The monarchy - The reality

8 important questions on The monarchy - The reality

How does this differ in practice? What "real" power does Queen Elizabeth truly have?

She has to choose someone who will command majority support in the House of Commons. It is really the Prime Minister who decides who the other government ministers are going to be. Somebody else signs the royal assent for her. In reality, the queen has almost no power at all.

What is the practical reality concerning the power of the monarch in Britain/

In reality the monarch has almost no power at all. She chooses the leader of the strongest party in the house of Commons and this person has more power. He chooses the rest of the ministers. The speech she reads at the state opening of parliament is written for her; decisions are made for her and royal assents are even signed on her behalf.

What is the reality? What real powers does the Queen have?

She cannot choose anyone she likes to be PM. She has to choose someone who can collect majority in the House of Commons, because according to the law 'her' government can only collect taxes with the agreement of the Commons. If she doesn't choose such a person, the government would stop functioning. In reality, it is the PM who decides who the government ministers are going to be.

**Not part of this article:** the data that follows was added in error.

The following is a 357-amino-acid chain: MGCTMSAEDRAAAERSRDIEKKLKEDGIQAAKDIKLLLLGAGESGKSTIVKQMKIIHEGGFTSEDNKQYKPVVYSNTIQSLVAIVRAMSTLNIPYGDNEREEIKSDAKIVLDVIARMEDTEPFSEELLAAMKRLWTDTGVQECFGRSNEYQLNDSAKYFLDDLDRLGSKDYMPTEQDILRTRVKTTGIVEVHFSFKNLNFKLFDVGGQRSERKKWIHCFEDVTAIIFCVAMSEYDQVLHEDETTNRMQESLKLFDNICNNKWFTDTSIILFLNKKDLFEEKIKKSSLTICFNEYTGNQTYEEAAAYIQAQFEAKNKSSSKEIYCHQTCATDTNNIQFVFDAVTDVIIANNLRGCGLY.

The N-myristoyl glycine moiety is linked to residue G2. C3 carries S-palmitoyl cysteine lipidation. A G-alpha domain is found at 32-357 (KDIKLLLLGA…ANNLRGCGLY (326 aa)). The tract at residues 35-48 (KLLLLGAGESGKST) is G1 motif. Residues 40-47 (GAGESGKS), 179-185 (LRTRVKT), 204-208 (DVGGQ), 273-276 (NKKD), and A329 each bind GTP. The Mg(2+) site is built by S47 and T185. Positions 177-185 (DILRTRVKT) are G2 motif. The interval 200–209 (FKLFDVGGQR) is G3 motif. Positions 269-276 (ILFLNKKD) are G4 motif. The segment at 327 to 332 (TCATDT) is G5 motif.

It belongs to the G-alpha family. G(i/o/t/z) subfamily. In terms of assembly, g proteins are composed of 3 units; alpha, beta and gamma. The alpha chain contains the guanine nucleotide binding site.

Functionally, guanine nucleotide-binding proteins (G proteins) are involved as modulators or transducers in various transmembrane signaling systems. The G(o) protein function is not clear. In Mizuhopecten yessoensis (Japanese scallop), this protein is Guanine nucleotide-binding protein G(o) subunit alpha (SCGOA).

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Why does the Queen has to pick someone with a majority of support from the House of Common as the PM?

or else they can't collect taxes (as stated in the law)

Which of the two Houses of Parliament is the elected chamber?

House of Commons.

What shows yet again that the Queen has almost no power at all?

  • The speech she reads aloud when she opens Parliament each year, has been written for her. 
  • She cannot refuse a request for dissolution of Parliament.

Who writes out the royal assent?

Because the royal assent is so automatic, the queen does not even bother to sign it herself, someone else does it in her name.

The Royal family - family tree

Queen Elizabeth, the Queen mother (mother of Queen Elizabeth II - died in 2002)

Queen Elizabeth II (1926, became Queen in 1952) x Philip Mountbatten (married 1947)
↓                                        ↓                                       ↓                                       ↓
Prince Charles (1948)    Princess Anne (1950)   Prince Andrew (1960)   Prince Edward (1964)
Princess Diana (married in 1981, divorced 1992, died 1997)

Prince William (1982) and Prince Harry (1984)

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